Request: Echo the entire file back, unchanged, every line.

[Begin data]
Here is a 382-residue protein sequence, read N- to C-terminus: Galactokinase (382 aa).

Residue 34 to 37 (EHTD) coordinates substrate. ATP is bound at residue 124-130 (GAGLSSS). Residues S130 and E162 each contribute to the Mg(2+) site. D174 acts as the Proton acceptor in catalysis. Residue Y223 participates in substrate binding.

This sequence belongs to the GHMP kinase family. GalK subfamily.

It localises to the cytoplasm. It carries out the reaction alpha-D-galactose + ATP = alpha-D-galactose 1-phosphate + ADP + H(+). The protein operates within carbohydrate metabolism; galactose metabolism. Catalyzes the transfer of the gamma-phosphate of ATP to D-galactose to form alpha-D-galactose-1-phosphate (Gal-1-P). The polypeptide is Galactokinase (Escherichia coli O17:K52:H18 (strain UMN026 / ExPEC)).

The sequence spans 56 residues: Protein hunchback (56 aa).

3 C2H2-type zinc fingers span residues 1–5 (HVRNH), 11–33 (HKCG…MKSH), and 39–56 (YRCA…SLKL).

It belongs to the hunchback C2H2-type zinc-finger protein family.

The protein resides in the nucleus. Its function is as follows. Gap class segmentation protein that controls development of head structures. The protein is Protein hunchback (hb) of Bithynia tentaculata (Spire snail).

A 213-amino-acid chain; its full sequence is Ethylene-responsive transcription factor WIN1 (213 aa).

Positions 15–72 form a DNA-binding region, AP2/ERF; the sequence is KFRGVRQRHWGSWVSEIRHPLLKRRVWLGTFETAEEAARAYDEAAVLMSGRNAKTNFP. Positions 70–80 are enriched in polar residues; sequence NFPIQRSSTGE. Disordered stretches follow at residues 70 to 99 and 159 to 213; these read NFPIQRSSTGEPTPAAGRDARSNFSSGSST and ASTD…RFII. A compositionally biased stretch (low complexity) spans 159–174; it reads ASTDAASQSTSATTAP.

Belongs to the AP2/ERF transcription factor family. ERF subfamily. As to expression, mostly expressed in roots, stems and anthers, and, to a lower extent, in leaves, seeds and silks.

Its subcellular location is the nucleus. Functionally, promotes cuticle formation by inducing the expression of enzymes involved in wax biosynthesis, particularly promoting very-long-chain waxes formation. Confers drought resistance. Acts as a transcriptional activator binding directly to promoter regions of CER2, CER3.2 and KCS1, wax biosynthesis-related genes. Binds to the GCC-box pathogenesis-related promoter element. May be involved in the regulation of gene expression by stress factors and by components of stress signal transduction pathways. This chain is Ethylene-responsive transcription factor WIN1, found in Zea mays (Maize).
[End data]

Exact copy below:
Here is a 382-residue protein sequence, read N- to C-terminus: Galactokinase (382 aa).

Residue 34 to 37 (EHTD) coordinates substrate. ATP is bound at residue 124-130 (GAGLSSS). Residues S130 and E162 each contribute to the Mg(2+) site. D174 acts as the Proton acceptor in catalysis. Residue Y223 participates in substrate binding.

This sequence belongs to the GHMP kinase family. GalK subfamily.

It localises to the cytoplasm. It carries out the reaction alpha-D-galactose + ATP = alpha-D-galactose 1-phosphate + ADP + H(+). The protein operates within carbohydrate metabolism; galactose metabolism. Catalyzes the transfer of the gamma-phosphate of ATP to D-galactose to form alpha-D-galactose-1-phosphate (Gal-1-P). The polypeptide is Galactokinase (Escherichia coli O17:K52:H18 (strain UMN026 / ExPEC)).

The sequence spans 56 residues: Protein hunchback (56 aa).

3 C2H2-type zinc fingers span residues 1–5 (HVRNH), 11–33 (HKCG…MKSH), and 39–56 (YRCA…SLKL).

It belongs to the hunchback C2H2-type zinc-finger protein family.

The protein resides in the nucleus. Its function is as follows. Gap class segmentation protein that controls development of head structures. The protein is Protein hunchback (hb) of Bithynia tentaculata (Spire snail).

A 213-amino-acid chain; its full sequence is Ethylene-responsive transcription factor WIN1 (213 aa).

Positions 15–72 form a DNA-binding region, AP2/ERF; the sequence is KFRGVRQRHWGSWVSEIRHPLLKRRVWLGTFETAEEAARAYDEAAVLMSGRNAKTNFP. Positions 70–80 are enriched in polar residues; sequence NFPIQRSSTGE. Disordered stretches follow at residues 70 to 99 and 159 to 213; these read NFPIQRSSTGEPTPAAGRDARSNFSSGSST and ASTD…RFII. A compositionally biased stretch (low complexity) spans 159–174; it reads ASTDAASQSTSATTAP.

Belongs to the AP2/ERF transcription factor family. ERF subfamily. As to expression, mostly expressed in roots, stems and anthers, and, to a lower extent, in leaves, seeds and silks.

Its subcellular location is the nucleus. Functionally, promotes cuticle formation by inducing the expression of enzymes involved in wax biosynthesis, particularly promoting very-long-chain waxes formation. Confers drought resistance. Acts as a transcriptional activator binding directly to promoter regions of CER2, CER3.2 and KCS1, wax biosynthesis-related genes. Binds to the GCC-box pathogenesis-related promoter element. May be involved in the regulation of gene expression by stress factors and by components of stress signal transduction pathways. This chain is Ethylene-responsive transcription factor WIN1, found in Zea mays (Maize).